Prisoners don’t just do “the time”. They are punished over and over again financially. When it comes to managing debts, the system makes it almost impossible.
The problems for people in prison range from having difficulty contacting creditors to stop debts spiralling out of control, to being refused insurance, to small fines adding up to insurmountable debt, to being unable to disconnect utilities, pay mobile phone bills, or cancel a lease on a rental property.
The end result is that all too often, prisoners end their jail term in a much worse financial position than when they entered.
The report also sets out numerous solutions, all of which are achievable. These include adding the National Debt Helpline 1800 number to the list of phone calls that prisoners can make; mandatory financial health checks when people enter prison, making it easier to contact creditors; encouraging better training of staff in creditor hardship teams; and making it easier to find insurance companies that will insure people with a criminal record.
Research points to a high percentage of prisoners who have been victims of childhood sex abuse. Some 60 per cent of prisoners are functionally illiterate or innumerate, while 60 per cent did not complete Year 10. Other research has estimated that 42 per cent of male prisoners and 33 per cent of female prisoners in Victoria had an acquired brain injury.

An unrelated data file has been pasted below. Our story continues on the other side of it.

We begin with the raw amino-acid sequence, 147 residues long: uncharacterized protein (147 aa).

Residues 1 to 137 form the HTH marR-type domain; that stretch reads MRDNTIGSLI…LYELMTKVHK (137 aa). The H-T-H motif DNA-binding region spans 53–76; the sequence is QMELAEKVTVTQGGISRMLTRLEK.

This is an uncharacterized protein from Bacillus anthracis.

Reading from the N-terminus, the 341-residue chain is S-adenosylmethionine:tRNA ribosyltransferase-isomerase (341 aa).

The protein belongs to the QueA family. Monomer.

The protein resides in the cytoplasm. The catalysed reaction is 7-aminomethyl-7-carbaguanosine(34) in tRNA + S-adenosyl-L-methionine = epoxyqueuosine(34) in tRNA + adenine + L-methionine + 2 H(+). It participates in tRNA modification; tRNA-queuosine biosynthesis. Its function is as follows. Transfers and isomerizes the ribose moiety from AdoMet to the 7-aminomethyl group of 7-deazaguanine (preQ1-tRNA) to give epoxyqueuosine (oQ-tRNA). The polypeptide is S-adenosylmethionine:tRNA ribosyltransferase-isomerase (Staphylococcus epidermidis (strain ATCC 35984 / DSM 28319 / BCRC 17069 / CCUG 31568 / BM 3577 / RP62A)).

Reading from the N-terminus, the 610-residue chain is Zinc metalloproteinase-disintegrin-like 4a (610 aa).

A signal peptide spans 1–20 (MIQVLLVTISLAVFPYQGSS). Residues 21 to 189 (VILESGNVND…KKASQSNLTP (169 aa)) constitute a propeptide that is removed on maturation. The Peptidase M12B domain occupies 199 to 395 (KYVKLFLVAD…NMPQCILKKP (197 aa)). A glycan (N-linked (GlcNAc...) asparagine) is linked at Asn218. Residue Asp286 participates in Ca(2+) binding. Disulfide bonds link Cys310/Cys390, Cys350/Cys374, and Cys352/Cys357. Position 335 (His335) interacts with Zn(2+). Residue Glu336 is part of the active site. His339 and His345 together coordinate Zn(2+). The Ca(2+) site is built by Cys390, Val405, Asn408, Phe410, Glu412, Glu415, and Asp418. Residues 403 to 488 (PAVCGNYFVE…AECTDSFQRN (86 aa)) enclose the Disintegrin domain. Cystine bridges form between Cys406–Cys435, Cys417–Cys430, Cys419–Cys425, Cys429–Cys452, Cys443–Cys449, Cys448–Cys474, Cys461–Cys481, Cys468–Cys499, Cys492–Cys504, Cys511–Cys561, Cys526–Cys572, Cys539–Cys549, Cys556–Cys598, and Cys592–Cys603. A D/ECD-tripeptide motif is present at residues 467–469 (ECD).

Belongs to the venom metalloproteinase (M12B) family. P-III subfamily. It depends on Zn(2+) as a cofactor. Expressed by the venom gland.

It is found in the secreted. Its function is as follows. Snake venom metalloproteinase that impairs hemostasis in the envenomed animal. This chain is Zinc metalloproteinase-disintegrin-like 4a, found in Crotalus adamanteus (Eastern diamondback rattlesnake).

Such low levels of literacy, numeracy and general life skills, and high levels of trauma, mean prisoners don’t have the wherewithal to write letters to creditors, fill in appropriate forms, or self-advocate when they have debts to manage. Specialist prison financial counsellors can therefore also play a vital role in helping people navigate the system.
When people receive financial counselling support, information and advocacy during their jail time to stablise their debts, it gives them the best chance of successfully reintegrating into society. It is a win for them and a win for society.
FCA also thanks the many financial counsellors who work with people in prison for their help with the report. We also acknowledge Financial Literacy Australia which provided the funding for the workshops which was the impetus for this report.
You can download the report here.
CONTACT: Fiona Guthrie, CEO – 0402 426 835